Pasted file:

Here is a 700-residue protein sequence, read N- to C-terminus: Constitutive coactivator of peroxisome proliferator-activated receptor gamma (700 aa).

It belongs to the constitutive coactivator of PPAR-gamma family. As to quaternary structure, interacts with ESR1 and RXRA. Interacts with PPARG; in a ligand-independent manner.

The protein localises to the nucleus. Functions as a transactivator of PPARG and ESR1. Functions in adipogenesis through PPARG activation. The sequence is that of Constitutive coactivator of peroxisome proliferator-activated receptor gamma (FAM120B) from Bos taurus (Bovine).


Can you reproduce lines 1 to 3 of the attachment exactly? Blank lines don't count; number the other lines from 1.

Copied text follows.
Here is a 700-residue protein sequence, read N- to C-terminus: Constitutive coactivator of peroxisome proliferator-activated receptor gamma (700 aa).

It belongs to the constitutive coactivator of PPAR-gamma family. As to quaternary structure, interacts with ESR1 and RXRA. Interacts with PPARG; in a ligand-independent manner.

The protein localises to the nucleus. Functions as a transactivator of PPARG and ESR1. Functions in adipogenesis through PPARG activation. The sequence is that of Constitutive coactivator of peroxisome proliferator-activated receptor gamma (FAM120B) from Bos taurus (Bovine).